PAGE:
CHARLOTTE, NC (WBTV) - As Charlotteans reflect on the tragedy in Charlottesville where race-fueled protests turned deadly, there are indications of problems in the Queen City as well.
In April, a suspect was charged with arson and ethnic intimidation after police say he set an east Charlotte market on fire and left behind an anti-immigrant letter.
In May, someone left homophobic and KKK graffiti on doors in Lincolnton.
In March, a Muslim mother says she was nursing her baby and threatened at gunpoint outside a Charlotte grocery store.
Imam John Ederer, who leads the Muslim Community Center of Charlotte, says what happened in Charlottesville gave a greater stage to what has been boiling beneath the surface for a long time.
"It was just very sickening to see a group of people that large coming from across the country and feeling very emboldened," said Ederer.
He wasn't surprised to learn the number of hate groups is growing nation-wide. According to the Southern Poverty Law Center, the number is up nearly 10 percent over 10 years.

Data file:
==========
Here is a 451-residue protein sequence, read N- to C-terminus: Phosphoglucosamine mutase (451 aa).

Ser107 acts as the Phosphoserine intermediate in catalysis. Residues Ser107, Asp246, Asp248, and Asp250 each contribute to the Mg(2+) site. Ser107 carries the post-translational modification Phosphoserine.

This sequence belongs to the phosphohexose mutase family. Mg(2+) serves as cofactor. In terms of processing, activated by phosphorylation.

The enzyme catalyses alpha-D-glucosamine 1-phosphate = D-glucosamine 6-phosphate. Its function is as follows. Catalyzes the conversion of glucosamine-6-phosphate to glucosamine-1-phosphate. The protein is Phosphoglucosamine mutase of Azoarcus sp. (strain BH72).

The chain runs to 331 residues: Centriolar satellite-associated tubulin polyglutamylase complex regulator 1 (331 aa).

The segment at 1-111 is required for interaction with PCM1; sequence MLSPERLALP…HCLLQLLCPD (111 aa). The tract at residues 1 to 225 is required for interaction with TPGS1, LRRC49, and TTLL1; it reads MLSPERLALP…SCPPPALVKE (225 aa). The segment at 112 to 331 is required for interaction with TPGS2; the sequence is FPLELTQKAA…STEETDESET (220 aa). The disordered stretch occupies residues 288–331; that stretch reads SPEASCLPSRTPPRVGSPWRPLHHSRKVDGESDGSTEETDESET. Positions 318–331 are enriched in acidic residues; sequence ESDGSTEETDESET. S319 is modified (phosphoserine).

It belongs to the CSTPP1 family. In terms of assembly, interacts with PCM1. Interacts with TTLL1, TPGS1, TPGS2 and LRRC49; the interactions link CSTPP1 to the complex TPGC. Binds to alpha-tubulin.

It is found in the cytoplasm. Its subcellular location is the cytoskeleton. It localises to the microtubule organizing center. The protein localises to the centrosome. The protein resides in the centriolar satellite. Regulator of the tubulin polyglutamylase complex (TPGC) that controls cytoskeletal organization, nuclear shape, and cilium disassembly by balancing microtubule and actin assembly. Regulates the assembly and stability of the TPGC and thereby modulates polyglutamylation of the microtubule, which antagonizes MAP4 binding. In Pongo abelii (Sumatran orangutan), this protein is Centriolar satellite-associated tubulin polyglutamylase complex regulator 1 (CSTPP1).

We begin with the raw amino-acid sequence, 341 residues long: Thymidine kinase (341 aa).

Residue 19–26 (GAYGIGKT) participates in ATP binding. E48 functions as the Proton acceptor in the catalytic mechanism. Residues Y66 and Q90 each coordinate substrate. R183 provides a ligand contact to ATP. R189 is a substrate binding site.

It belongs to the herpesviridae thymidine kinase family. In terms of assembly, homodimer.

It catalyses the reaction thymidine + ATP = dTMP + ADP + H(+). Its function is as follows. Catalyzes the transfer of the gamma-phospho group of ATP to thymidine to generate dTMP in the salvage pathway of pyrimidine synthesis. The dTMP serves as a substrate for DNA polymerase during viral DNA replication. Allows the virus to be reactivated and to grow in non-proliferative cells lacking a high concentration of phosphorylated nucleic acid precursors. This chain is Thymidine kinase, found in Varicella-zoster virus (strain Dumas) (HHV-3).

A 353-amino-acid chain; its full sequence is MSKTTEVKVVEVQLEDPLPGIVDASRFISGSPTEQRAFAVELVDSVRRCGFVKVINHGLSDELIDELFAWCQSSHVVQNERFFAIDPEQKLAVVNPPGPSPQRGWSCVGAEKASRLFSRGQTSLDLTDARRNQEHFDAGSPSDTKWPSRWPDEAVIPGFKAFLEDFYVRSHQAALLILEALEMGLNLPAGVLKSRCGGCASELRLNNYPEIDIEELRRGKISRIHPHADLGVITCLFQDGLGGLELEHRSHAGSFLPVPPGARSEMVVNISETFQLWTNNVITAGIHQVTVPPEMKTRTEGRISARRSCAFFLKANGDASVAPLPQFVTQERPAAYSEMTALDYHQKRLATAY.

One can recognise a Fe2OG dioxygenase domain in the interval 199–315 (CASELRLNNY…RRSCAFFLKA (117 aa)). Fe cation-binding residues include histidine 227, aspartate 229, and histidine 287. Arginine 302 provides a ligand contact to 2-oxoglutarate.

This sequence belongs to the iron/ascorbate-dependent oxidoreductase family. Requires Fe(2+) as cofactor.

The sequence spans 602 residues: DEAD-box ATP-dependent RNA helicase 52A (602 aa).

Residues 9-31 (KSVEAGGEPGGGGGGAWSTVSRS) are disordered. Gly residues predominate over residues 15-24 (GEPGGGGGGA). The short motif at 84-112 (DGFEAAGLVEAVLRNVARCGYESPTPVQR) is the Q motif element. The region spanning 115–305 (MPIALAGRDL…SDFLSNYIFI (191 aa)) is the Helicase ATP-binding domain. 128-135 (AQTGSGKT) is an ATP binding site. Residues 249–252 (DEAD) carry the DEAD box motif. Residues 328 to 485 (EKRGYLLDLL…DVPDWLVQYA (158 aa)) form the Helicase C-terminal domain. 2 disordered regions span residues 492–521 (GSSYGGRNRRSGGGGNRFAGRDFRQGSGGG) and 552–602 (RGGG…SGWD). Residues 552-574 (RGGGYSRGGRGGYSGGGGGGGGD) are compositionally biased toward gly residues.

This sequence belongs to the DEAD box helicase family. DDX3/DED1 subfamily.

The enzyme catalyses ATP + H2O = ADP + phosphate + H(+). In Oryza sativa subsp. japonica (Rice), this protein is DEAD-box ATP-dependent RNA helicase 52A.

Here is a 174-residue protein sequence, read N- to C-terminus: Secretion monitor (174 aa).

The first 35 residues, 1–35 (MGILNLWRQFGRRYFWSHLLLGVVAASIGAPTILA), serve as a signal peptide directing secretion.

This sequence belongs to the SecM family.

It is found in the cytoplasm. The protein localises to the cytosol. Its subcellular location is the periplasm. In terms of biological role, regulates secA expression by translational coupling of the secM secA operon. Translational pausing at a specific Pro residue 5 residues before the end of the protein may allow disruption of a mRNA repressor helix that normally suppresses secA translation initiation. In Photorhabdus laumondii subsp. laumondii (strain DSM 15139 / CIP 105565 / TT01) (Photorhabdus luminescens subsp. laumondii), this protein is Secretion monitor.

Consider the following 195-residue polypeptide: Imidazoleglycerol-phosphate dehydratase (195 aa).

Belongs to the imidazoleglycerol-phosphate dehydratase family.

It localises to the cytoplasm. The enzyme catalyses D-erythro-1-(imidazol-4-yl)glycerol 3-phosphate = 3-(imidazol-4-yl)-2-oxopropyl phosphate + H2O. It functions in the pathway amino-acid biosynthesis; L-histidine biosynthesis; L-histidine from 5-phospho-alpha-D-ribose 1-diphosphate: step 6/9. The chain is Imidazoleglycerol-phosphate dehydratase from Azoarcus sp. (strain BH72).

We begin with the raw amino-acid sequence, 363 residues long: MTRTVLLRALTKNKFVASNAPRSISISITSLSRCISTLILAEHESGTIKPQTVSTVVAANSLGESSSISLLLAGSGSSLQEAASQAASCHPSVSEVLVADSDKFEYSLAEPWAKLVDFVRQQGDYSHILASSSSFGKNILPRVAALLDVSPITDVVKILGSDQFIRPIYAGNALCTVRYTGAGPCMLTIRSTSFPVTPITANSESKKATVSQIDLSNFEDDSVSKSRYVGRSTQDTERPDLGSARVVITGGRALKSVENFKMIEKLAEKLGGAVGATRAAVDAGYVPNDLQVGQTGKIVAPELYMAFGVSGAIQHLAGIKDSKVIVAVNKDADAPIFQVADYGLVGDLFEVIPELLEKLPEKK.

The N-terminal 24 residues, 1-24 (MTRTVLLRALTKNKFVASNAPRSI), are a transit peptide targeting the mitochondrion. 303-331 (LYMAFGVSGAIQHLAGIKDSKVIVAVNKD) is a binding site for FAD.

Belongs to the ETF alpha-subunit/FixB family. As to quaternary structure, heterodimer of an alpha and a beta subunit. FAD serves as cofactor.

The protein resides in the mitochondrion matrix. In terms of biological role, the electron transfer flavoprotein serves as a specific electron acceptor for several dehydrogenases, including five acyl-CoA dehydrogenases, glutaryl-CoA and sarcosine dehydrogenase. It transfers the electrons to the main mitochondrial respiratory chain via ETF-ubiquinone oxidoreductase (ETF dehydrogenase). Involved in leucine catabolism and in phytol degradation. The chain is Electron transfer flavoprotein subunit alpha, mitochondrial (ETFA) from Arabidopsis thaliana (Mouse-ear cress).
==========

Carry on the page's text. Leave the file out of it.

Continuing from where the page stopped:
The Center has documented 31 hate groups in North Carolina and 12 hate groups in South Carolina for 2017. Most of the documented hate groups nation-wide are affiliated with the KKK, Neo-Nazi's, or White Nationalists, according to the Center.
Members of those groups descended on Charlottesville for a "Unite the Right" rally. In response, hundreds of Charlotteans gathered in Marshall Park Sunday night as a show of support as part of a counter-protest.
Imam Ederer attended with a small group from his mosque.
"There's a lot to do to really get to know each other and educate each other and to talk about real priorities," he said.